To secure the two pieces in place, you can use tape or a temporary adhesive putty such as Sticky Tack. First mount the alarm circuit in place. Then mount the laser pointer to the opposite side. Carefully adjust the position of the laser pointer so that it is pointed directly at the photoresistor. 

Once you have the light from the laser pointer centered on the photoresistor, you are ready to arm the alarm. Flip the switch to connect the buzzer and activate the alarm. Whenever someone walks through the beam, the alarm will go off. 

Step 7: Use Mirrors to Make a Multibeam Tripwire

A single tripwire beam works but with the addition of a few mirrors, you can have the laser crisscrossing all over the room making it impossible for someone to avoid detection. 

To accomplish this, you will need a lot of mirrors. There are a number of places where you can get small cheap mirrors. One place is the auto section of your favorite big box store. They often sell plastic sheet mirrors that are designed to replace car mirrors. The major advantage of these is that you can easily cut them to any size and shape that you want. Another good source for mirrors is a craft store. Many craft supplies have a mirror finish. However, the surface is not perfectly uniform. So you won't be able to get as many reflections before the beam starts to disperse. 

To set up a multibeam tripwire, start by mounting the laser pointer. Then at the point where the beam hits the opposite wall, mount a mirror. You can use tape or a self adhesive putty. Position the mirror at a slight angle so that it reflects the beam in a different direction. Continue this process adding more mirrors until you are satisfied with the number of beams or the light beam is starting to disperse too much. The last mirror should direct the light to the alarm circuit. 

Because this system is using one continuous laser, if any of the beams are interrupted, it will cause the alarm to go off. 

Step 8: Optional: Power the Laser Pointer with the Alarm Circuit's Battery Pack

Picture of Optional: Power the Laser Pointer with the Alarm Circuit's Battery Pack
Most laser pointers also run on 4.5V (three button cell batteries). If your alarm circuit is powered by 4.5 volts (three AA batteries), then it is possible to power the laser pointer from this battery pack as well.  All you have to do is connect the terminals of the laser pointer to the batteries of the alarm circuit.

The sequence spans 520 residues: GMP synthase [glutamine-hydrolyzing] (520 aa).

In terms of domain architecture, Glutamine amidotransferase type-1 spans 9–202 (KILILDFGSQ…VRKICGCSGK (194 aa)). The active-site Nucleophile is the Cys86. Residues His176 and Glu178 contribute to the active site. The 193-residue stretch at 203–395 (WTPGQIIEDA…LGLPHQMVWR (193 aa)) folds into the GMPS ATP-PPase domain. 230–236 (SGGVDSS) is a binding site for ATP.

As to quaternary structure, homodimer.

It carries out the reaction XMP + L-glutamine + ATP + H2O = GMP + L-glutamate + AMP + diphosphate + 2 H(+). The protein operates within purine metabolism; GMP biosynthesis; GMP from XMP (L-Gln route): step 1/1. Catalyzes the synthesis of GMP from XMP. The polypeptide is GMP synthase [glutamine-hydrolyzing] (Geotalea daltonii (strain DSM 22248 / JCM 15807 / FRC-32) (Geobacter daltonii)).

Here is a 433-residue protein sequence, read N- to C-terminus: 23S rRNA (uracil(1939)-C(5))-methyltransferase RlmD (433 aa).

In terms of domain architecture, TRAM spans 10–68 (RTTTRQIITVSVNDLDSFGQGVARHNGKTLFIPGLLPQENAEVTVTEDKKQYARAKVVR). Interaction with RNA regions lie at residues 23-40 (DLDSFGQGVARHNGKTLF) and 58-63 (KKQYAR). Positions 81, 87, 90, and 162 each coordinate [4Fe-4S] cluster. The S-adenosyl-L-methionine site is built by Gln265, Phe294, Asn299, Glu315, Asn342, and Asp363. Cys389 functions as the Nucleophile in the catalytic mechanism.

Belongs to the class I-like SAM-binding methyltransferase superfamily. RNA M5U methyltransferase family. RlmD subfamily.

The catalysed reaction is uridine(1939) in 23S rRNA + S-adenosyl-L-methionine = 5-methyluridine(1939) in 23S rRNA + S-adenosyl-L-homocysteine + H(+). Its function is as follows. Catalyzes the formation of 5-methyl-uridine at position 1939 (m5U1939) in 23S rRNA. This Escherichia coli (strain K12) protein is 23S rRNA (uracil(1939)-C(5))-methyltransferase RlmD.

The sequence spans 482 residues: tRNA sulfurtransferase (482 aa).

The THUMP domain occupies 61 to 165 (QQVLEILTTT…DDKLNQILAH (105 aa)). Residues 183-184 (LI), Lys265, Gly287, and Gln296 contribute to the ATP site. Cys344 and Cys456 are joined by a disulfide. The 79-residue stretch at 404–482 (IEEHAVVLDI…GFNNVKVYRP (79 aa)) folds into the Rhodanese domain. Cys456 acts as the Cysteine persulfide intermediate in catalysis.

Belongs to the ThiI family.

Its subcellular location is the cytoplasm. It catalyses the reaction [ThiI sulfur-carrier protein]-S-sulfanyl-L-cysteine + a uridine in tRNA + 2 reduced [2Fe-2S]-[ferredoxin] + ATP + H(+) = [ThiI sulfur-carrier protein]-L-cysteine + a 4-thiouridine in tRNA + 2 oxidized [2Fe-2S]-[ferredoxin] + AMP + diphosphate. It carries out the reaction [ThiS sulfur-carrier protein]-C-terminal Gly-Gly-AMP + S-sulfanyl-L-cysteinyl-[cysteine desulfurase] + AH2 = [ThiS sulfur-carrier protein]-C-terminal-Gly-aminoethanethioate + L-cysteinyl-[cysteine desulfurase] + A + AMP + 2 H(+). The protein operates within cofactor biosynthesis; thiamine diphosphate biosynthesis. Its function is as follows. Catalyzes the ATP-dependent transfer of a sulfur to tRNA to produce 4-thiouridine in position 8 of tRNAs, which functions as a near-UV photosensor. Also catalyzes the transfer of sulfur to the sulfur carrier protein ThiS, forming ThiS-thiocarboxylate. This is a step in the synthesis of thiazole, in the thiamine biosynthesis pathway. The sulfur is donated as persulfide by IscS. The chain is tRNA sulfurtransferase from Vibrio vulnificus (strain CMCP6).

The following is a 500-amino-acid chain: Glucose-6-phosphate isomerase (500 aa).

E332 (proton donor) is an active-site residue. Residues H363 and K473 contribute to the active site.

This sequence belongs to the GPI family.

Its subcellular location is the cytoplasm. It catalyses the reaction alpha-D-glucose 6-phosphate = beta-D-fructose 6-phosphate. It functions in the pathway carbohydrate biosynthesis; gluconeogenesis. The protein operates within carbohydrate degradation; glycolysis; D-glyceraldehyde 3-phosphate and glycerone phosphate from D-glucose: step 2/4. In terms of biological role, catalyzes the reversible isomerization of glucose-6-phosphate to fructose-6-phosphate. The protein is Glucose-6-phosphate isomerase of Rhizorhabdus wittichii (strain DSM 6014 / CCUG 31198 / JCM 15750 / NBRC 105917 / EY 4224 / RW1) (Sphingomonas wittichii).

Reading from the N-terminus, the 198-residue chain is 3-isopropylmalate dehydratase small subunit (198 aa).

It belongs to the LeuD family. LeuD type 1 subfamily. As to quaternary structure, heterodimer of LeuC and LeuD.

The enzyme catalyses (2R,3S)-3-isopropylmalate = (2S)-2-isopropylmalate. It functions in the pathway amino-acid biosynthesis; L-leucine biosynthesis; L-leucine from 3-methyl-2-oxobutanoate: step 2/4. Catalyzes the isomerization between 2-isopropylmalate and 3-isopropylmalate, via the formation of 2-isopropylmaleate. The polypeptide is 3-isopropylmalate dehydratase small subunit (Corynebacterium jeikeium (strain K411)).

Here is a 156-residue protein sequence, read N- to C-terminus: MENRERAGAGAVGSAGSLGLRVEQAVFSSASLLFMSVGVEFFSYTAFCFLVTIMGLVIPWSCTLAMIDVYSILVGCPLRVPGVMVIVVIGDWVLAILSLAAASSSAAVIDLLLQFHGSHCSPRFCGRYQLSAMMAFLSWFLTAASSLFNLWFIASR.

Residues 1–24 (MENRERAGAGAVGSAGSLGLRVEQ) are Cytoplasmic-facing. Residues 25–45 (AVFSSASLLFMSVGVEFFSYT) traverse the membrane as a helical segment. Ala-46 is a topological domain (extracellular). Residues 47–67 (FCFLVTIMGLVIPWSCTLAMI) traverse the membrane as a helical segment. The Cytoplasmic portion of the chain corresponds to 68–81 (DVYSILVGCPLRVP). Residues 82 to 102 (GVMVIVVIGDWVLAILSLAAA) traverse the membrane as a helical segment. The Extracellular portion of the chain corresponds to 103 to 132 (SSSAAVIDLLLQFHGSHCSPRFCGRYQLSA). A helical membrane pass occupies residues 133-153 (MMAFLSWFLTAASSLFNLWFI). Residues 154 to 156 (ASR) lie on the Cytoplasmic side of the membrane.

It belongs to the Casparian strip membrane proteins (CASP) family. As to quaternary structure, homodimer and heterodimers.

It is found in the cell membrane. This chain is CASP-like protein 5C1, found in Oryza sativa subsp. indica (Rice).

One terminal of the laser pointer is a spring that sticks out of the internal circuit board. The other terminal of the laser pointer is connected to the inside of the metal barrel. You can easily connect to both of these with a pair of alligator clips. The alligator clips can be connected to the positive and negative lines on the circuit board, or you can connect them directly to the terminals of the battery pack. 

By connecting the laser pointer to the larger battery pack you can extend the battery life and you only need to worry about changing one set of batteries. 

Step 9: Optional: Connect Your Laser Tripwire to a Larger Security System

Picture of Optional: Connect Your Laser Tripwire to a Larger Security System
The buzzer on the alarm works to alert you if you are nearby. But you can also connect the tripwire to a larger security system. As part of a whole house security system, you have more options in how the system alerts you. If also lets you confirm the alert with other sensors. 

To connect your laser tripwire to another circuit, connect the grounds of both circuits. Then connect the wire that was attached to the negative terminal of the buzzer to the signal input of the second circuit. Set your monitoring circuit to look for a LOW signal. For example, if you are using an Arduino, wire it to a digital input pin and use the digitalRead function monitor the wire. When it detects a LOW signal have it activate the alarms. 
arizik7 days ago
does this alarm turn off automatically or you have to turn it off by your self once it is activated???
DIY Hacks and How Tos (author)  arizik6 days ago
The alarm will continue to go off until you turn it off.
arizik7 days ago
does this alarm turn off automatically or I have to turn it off by myself once it is activated??

i do not have a security alarm however i want to build exactly what you did then link it to something that makes a loud sound when the laser is interrupted can you please help?

Well, first you need to figure out how your noise maker is activated. This works in one of for ways.
1 The alarm input is normally connected to ground and it goes off when the connection is broken.
2 The alarm input is normally connected to V+ and it goes off when the connection is broken.
3 The alarm input is normally open and it goes off when it is connected to ground.
4 The alarm input is normally open and it goes off when it is connected to V+.
nandan310113 days ago

Hi, actually i had a problem while making this trip wire laser alarm to get the resistance R2 which you mentioned above it should be approximately equal to the resistance on cds and to calculate this we have to shine the laser on the photoresistor but when i did this the value of resistance keeps on increasing as long as laser is shining on the photoresistor so how to determine the resistance value that I shouls use for it thanks

That is very unusual. If that is the case, then you can't use that photoresistor. You need parts are unstable than the circuit will never work.
rishabh872117 days ago

does we have to connect battery to GND and Vcc. if not then where can i connect them .

mark99919 days ago

Where are the positive and negative terminals of laser pointer?

DIY Hacks and How Tos (author)  mark99919 days ago